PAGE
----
“The inability under which he labors is not an inability to exercise volition, but an inability to be willing to exercise holy volitions.”
Essentially, reformed theology teaches that Read the rest of this entry
That sound you are hearing? That is me stirring the pot!
Calvin’s faith is certainly different from the faith of the early church, but is it going to far to say he reinvented or re–delivered a new faith?
Play nice, please.
It is a little bit late but Happy New Year! Read the rest of this entry
The following New Years prayer was first offered back in the 1700’s. It is from the largely forgotten deposit of the Puritan Movement of the sixteenth and seventeenth centuries. These people knew God and they certainly knew how to pray. We can learn a lot from them. They are written in old english. I have updated a few outdated words and changed the Thee’s and Thou’s to make it more 2015. However, they still have the feel of that era. This prayer, along with many others, can be found in a book titled “The Valley of Vision”, by Arthur Bennet… Read the rest of this entry
That’s right, my friends. The following post contains our own version of the Top 10 list: The top 10 posts written at Not For Itching Ears this year. We want to thank all of you for taking time to visit our site, read the articles, like them and comment on them. It means a lot to us and it makes blogging fun!
We work hard on all our posts and are glad when they get attention. Starting it off, we have. We wrote it in December and it is this year’s winner in two categories. The most read and the most commented on. In fact, it received more comments than any post ever. All time! Surprisingly, the debate was friendly.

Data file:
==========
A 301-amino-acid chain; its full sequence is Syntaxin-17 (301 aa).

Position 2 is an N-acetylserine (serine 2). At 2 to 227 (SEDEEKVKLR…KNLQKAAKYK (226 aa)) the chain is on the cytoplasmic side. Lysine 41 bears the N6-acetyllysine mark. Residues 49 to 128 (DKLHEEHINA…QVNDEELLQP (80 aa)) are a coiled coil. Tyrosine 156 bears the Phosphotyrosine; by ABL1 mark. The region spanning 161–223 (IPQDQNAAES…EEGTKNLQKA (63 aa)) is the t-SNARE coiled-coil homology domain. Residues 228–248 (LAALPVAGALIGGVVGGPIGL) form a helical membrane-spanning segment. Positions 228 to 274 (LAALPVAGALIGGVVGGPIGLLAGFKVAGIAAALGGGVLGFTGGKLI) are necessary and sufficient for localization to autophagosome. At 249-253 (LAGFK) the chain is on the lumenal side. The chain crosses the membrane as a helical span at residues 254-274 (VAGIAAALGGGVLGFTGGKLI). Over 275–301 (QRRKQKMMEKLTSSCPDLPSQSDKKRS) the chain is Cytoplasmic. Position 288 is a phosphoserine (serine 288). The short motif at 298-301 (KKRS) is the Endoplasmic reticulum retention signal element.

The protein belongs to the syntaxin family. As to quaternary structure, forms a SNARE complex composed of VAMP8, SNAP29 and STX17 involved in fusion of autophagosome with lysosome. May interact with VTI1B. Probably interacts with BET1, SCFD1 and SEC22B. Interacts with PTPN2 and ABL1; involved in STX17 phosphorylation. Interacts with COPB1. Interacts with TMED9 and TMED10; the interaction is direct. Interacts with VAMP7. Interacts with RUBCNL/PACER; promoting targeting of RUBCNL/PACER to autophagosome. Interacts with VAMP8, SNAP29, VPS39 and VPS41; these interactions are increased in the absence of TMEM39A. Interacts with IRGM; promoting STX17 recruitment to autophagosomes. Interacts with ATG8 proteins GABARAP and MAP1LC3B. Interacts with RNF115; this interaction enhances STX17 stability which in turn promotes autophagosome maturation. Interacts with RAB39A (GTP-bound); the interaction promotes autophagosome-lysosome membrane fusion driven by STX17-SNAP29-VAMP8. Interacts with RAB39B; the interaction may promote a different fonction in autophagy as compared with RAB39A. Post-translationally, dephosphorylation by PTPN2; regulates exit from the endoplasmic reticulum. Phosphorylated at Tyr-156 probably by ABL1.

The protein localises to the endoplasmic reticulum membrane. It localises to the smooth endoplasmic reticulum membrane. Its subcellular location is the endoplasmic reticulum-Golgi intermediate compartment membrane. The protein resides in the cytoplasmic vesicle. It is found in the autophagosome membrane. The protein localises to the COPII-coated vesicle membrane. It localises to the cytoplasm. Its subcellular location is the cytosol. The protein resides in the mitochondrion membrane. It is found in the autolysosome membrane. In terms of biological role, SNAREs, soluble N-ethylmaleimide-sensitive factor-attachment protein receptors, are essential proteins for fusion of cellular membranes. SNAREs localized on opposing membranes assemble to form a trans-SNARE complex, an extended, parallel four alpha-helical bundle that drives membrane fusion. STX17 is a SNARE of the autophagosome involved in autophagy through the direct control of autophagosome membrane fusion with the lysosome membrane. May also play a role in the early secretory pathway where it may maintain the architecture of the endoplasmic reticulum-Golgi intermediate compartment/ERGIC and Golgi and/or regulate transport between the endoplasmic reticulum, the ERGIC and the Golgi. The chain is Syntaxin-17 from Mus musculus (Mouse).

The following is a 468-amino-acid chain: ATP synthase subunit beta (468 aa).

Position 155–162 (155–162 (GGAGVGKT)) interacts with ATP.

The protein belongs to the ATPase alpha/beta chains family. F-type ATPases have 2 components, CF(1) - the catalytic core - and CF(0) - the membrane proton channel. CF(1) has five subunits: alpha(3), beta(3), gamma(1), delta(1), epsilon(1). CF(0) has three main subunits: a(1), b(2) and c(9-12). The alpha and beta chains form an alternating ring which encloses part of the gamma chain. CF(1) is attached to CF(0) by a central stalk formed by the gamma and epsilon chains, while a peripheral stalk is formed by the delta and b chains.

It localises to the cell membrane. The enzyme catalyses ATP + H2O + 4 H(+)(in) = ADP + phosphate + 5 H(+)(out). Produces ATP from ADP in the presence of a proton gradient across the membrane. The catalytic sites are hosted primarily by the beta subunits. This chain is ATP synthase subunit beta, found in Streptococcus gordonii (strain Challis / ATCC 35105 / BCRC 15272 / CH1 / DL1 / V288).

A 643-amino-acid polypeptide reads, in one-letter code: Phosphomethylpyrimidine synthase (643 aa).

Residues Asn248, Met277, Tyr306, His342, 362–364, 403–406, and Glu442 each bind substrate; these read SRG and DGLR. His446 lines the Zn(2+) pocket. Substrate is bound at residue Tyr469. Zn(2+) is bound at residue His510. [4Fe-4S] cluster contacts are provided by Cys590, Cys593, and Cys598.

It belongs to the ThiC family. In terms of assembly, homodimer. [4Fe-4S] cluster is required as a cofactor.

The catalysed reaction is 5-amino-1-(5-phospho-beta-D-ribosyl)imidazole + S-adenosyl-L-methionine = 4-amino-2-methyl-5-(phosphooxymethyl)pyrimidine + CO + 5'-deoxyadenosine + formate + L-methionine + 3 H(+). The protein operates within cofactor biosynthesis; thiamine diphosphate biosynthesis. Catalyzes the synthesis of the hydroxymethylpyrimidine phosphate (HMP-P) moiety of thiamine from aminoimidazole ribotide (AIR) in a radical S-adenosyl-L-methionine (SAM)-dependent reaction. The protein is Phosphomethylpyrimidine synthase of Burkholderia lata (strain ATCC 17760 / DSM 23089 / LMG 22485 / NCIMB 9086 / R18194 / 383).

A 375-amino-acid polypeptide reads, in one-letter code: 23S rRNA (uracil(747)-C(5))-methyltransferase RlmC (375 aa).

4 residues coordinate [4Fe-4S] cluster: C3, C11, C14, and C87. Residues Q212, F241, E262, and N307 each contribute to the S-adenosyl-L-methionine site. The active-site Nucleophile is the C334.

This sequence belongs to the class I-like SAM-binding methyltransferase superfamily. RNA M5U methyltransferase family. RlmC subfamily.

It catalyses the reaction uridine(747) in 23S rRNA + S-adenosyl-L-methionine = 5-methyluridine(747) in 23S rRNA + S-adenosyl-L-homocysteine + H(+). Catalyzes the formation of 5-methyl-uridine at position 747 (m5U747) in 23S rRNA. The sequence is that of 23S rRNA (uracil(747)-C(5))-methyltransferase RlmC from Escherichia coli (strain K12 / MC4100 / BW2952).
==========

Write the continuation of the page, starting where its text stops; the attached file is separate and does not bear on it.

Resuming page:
We didn’t expect the page to get a lot of activity and boy were we wrong! Who knew? It is the 10th entry this year. There are some thought provoking articles in between those two. You may or may not agree with our conclusions, and that is perfectly fine. We want Not For Itching Ears to be a place to discuss the issues without the name calling that is sadly typical in the blogosphere. We might not agree on anything, but it is enriching to discuss the issues, get clarity on other peoples positions and agree to disagree if need be.
So without further commentary, here are our Top 10 Posts of 2014!
Our Top 10 Post of 2014
What is that event? Most Americans can’t answer that question so we share the answer here:
The World Cup!
That time is upon us, it starts on Thursday.
Not many people know this, but over here at Not For Itching Ears, we are hard core futbol, or soccer fans. We watch every single game. No matter what time the game is on, we watch it. What’s not to like about it? 204 teams compete over a three year period to win an invitation to the World Cup, which happens every 4 years. The host country team gets in free. So there is some great competition.
To make room in our schedule, Not For Itching Ears will be on vacation until the World Cup ends. We have priorities, so we will also be foregoing all yard work. All items on the “Honey Do” List have been temporarily removed. We were supposed to be in Brasil for the games, but alas, we are not!
Soccer is God’s greatest gift for world evangelism. It is an instant conversation starter. Just ask ANY non-American, male or female, who they are rooting for or what they think or their countries chances and you’ll have a 5 – 10 minute conversation about soccer. After that, the rest is up to you.
Our staff is rooting for in this order:
1. The USA and Ecuador (it’s a tie actually) Neither will win, but Ecuador has the best chance of advancing out of their group. Sadly, the USA is in the “Group of Death”
2. Any South American Country
The teams we most want to lose: Ghana, (sorry friends, you have beaten us one to many times) and Mexico. You can’t throw beer bottles at the USA team on their home field in the USA and expect us NOT to despise your team (we love you though!)
Take my advice: Stop blogging for a month and enjoy the World Cup. See you Mid-July! If you don’t know much about it check out this article on the Ten things Non-Soccer Fans Need To Know About the World Cup.